Find us on Facebook

Back to School Safety Tips for Kids of All Ages

woman in black long sleeve shirt holding white face mask

Now that summer is over and kids are starting to settle into their new classes and school routine, it’s time to focus on safety. As a parent or caregiver of a child, it’s your responsibility to ensure they stay safe on the way to and from school, as well as on campus.

According to the CDC, about four million children are injured at school each year. Most of those injuries are minor, but serious injuries can and do happen. If your child is injured at school, like a car accident in the school’s parking lot, be sure to connect with a personal injury attorney right away.

You can’t guarantee your child will never be hurt at school when you’re not around. Accidents do happen. However, with the following tips and reminders, you can prevent many common injuries.

Remind your child about school bus safety

Never count on your child’s teachers and administrators to demonstrate appropriate school bus safety. While most schools address safety, some might skip over important points, and your child might be distracted when the safety lesson is being taught.

Make sure your child knows that they need to stay in their seat while the bus is moving and wait for instructions to get up and off the bus. While on the bus, they should keep their hands inside at all times and not dangle their belongings out the window or throw anything from the bus at passing cars (or people standing around).

When the bus approaches their stop, they should wait until it comes to a complete stop to board. If your child doesn’t take the bus, they still need to know these rules in case they end up waiting for someone at a bus stop or want to rush onto the bus to see a friend.

Plan a designated safe route to and from school

If your child walks, skates, or bikes to school, create a designated route for them to follow based on safety first. For example, choose a route that gives them a well-lit area to move through in case they are out there early in the morning, and make sure they can cross each street with a traffic signal.

Emphasize the importance of staying on the sidewalk and using crosswalks properly. It’s also wise to teach your child to be extra cautious of cars making a right turn on a red light and do more than lightly glance over their left shoulder before stepping off the curb. Sometimes cars rush lights that just changed to red and a quick glance isn’t always enough to see them.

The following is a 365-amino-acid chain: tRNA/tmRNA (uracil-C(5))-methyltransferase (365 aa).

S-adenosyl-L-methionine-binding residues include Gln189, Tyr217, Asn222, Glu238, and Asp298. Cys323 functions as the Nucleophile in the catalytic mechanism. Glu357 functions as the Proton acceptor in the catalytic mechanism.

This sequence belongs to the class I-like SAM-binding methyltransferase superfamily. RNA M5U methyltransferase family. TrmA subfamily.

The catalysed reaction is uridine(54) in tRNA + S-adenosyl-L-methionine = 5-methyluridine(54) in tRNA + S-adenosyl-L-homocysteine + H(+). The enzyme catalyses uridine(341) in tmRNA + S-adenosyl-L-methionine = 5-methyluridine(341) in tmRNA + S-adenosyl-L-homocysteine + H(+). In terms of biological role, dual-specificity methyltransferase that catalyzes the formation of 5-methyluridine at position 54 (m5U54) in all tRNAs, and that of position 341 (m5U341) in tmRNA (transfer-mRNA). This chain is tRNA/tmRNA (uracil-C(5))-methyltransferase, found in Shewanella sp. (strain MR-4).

Go over “stranger danger”

You can’t over emphasize the importance of not talking to or accepting things from people they don’t know, no matter how nice a person seems.

Discourage your child from making friends with random adults who aren’t their teachers. For instance, they shouldn’t be spending time with maintenance personnel or people they meet at the fence during recess. If a stranger becomes too familiar, your child might feel okay enough to make an exception to the “stranger danger” rule, so you want to avoid that altogether.

Get your child to wear a helmet if they skate or bike

Head injuries can be serious and even life-threatening, so make sure your child understands the importance of wearing a helmet. Accidents can happen even to talented and careful individuals. For instance, if there’s a split in the sidewalk that drops down and your child doesn’t see it until it’s too late, they can be thrown off their bike onto the sidewalk or into the street.

Some kids oppose helmets because they don’t look cool, and that’s understandable, but if they won’t wear a helmet, don’t let them bike or skate to school. Sometimes it’s easier to get a child to wear a helmet when they pick it out and can decorate it however they wish with stickers. You can also reward them with special treats or outings, depending on their age.

Teach your child to speak up

Some injuries can be prevented when your child speaks up about unsafe conditions. This might be an area that gets extra slippery when it rains, or a bully situation that looks like it’s turning violent.

Back to school should be fun

Sending your child back to school should be a fun experience for them as well as academically challenging. They have enough to think about with their classes, friends, and challenges of navigating their social world. Do what you can to protect them from preventable injuries so they can stay happy and healthy this school year.